I have all of David Pressman's books on patenting, you know why? Because I filed my own patent using these books. That's how good they are. They really do have step by step instructions. He also has software that helps you prepare the docs. I sort of used that as well. Again, reasonable priced, and useful. I strongly recommend these books for anyone that wants to File a Patent. They will allow you to do it yourself without an attorney.
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17 of 18 people found the following review helpful By Kevio on January 13, 2008
Format: Paperback Verified Purchase
I bought this book and Patent Pending in 24 Hours. The latter was a complete disappointment (read my review of it). This book however, was fairly detailed and answered quite a few questions for me. I am trained as a Graphic Designer. So I was very interested in doing the drawings myself on the computer. While the book focuses on traditional drawings for the most part, the information is still relevant for computer drawings. The book tells you what parts you need to draw and what to leave out. It also talks about how to shade the different elements. Which is one of the major things the examiner uses to differentiate the parts of your invention that connect or are attached. The book also goes into detail about how to label your figures and numbering of parts.
The one thing that did bother me about this book is that more than once they tell you to reference Patent It Yourself for more information. I bought this book because it implies that it will tell you everything you need to know about making patent drawings. I thought it was ridiculous that they spread the information out into their other book as a ploy to make more money. Luckily, there is enough information here to do what you need to do.
Overall I thought the book is a good collection of information. Despite the references to their other book.
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7 of 7 people found the following review helpful By D. Green on May 26, 2008
Format: Paperback Verified Purchase
This book is well written and up to date. I needed detailed information on shading and it was covered very well. If your new to patent drawings, this is covers the subject well.
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9 of 10 people found the following review helpful By Bore Duo on February 26, 2011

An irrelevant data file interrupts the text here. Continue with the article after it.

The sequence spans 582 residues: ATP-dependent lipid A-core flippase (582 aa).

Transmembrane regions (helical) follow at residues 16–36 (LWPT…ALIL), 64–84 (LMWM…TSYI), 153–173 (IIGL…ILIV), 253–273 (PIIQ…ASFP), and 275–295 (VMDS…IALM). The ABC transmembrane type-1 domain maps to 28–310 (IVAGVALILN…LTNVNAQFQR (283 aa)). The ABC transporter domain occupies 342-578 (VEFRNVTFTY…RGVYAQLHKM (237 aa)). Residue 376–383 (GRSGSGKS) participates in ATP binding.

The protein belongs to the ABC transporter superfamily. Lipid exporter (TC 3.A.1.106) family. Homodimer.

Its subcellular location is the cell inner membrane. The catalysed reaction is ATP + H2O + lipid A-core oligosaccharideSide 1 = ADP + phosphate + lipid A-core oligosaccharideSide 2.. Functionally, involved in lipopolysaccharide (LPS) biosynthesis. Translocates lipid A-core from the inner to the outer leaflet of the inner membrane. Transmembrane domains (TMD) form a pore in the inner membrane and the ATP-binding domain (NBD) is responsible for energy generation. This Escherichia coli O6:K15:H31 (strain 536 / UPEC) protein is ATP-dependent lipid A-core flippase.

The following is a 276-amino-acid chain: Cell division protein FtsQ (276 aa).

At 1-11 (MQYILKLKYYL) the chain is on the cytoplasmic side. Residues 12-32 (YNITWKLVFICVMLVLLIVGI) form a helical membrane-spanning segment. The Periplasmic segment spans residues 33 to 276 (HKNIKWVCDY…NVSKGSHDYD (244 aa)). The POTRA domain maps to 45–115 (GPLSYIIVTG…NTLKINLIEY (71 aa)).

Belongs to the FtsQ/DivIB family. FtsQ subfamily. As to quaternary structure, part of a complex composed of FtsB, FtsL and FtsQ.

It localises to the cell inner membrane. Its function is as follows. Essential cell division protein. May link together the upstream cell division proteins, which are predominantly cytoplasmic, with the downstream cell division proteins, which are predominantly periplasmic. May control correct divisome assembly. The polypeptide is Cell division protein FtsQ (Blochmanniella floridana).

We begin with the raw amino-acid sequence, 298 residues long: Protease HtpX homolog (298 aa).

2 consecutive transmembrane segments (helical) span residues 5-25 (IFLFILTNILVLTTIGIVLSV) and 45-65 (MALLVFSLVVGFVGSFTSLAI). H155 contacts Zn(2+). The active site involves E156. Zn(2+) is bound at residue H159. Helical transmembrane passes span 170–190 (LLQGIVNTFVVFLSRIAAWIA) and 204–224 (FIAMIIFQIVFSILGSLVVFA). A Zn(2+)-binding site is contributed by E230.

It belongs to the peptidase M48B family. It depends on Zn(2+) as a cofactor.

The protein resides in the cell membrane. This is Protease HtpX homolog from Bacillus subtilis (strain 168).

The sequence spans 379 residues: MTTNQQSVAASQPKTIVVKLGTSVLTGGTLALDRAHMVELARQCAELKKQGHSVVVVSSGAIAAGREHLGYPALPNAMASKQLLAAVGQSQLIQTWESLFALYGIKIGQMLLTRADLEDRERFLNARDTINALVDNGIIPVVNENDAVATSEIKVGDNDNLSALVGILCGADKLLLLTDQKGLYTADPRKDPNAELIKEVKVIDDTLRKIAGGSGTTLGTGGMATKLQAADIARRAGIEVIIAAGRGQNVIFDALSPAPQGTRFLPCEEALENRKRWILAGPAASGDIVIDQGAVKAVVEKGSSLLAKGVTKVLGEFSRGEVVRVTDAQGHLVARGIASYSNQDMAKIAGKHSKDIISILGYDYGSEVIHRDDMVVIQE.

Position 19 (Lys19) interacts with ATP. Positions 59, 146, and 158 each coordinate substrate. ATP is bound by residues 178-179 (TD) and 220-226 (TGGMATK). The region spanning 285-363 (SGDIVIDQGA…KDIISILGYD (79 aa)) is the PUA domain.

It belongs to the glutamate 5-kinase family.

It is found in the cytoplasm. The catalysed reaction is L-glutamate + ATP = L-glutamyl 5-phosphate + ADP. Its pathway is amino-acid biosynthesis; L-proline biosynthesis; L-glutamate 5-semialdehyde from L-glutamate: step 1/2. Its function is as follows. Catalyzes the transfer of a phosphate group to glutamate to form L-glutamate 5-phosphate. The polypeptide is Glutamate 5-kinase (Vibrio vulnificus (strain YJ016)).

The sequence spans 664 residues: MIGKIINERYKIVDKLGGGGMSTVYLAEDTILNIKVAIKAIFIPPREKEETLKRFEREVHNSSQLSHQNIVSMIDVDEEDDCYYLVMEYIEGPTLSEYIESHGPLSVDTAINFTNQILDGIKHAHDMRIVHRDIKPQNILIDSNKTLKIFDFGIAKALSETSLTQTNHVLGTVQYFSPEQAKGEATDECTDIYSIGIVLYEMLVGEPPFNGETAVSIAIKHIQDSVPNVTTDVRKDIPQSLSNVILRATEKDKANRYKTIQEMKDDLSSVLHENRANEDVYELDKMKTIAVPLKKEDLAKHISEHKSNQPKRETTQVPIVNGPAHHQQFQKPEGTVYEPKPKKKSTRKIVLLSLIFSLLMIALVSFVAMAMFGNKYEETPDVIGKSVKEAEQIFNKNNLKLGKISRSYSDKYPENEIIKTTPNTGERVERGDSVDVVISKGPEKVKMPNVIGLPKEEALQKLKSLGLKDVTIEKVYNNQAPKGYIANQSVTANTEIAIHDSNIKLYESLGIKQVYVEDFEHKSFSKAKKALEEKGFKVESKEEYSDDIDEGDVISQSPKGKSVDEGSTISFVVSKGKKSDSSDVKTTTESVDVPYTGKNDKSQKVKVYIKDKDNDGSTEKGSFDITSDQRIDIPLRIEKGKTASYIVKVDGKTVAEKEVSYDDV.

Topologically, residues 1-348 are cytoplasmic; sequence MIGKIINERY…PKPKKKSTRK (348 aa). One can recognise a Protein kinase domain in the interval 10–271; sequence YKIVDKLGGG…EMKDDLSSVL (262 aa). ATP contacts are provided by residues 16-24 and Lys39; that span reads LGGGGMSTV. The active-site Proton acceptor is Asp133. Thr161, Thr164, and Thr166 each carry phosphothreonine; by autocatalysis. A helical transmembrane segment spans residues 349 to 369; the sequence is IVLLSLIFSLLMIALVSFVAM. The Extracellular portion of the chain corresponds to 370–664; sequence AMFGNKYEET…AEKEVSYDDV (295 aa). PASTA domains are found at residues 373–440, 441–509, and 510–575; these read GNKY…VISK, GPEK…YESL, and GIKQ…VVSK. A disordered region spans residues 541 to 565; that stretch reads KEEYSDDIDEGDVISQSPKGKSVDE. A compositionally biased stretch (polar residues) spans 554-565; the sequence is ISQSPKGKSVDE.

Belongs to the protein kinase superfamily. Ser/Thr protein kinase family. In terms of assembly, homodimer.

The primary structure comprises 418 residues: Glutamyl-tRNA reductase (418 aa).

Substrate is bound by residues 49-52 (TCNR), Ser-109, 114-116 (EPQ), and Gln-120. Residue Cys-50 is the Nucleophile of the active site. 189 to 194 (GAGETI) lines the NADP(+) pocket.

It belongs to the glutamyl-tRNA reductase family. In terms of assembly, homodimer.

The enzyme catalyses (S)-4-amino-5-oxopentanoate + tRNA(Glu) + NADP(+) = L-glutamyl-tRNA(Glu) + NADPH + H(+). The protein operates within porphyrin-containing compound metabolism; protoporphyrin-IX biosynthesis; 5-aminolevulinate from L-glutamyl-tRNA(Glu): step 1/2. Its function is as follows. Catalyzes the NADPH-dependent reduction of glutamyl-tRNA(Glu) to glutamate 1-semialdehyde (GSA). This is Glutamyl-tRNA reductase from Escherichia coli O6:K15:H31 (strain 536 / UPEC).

Format: Paperback
This book is not as good as I hoped. It is nowhere as good as Nolo's "Patent It Yourself."

Lots of components are not shown as examples. (Not a single spring, for example.) They don't have setup information for CAD. No online updates or additional material (like the Patent It Yourself does). Index is not helpful.

I would have liked to see a reference table that lists, say 50 types of drawing, and for each type, a list of patents that the reader could look at for more examples.

I would like to see a CAD symbol library -- even a small one.

I would like to see a "List of Common Mistakes" and suggestions on finding and managing drafting agencies.

Still, not bad for complete beginner.
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5 of 5 people found the following review helpful By Charlene Rubush VINE VOICE on October 22, 2011
Format: Paperback Vine Customer Review of Free Product ( What's this? )
I ordered this book because my son has an invention in the works. I have never been disappointed with a Nolo book. Again, they have produced an awesome product here.

Written by patent agent Jack Lo, and Attorney David Pressman, it is laid out so well, that I believe anyone can follow the illustrations and understand the concepts.

They have created a step-by-step guide that shows how to complete a crucial step in the patenting process. You'll actually learn how to create formal patent drawings that comply with the strict rules of the U.S Patent and Trademark Office.

Here are some of the things covered:

How to:

* Make utility drawings
* Make design patent drawings
* Use pen and paper or digital equipment
* Respond to Patent Office actions
* Correct rejected drawings

The first chapter provides the background information needed to understand the more advanced concepts that are presented in later chapters. It also focuses on basic drawing principles.

The authors note (p.4) that "We also provide an overview of several drawing methods, to show you that making patent drawings is probably easier than you may have anticipated."

Some of the chapter titles:

* Using a Camera
* Patent Drawing in General
* Design Patent Drawings
* General Standards
* Responding to Office Actions

The book also has an Appendix with Tear-Out Forms. Plus there is a clearly laid-out Index, which can simplify finding and referring to particular topics. With the book, the reader also gets access to a unique web page on nolo.com. There you can stay current with legal updates to the book, as well as have access to podcasts and blogs. You can also watch helpful videos on patent issues.
Read more ›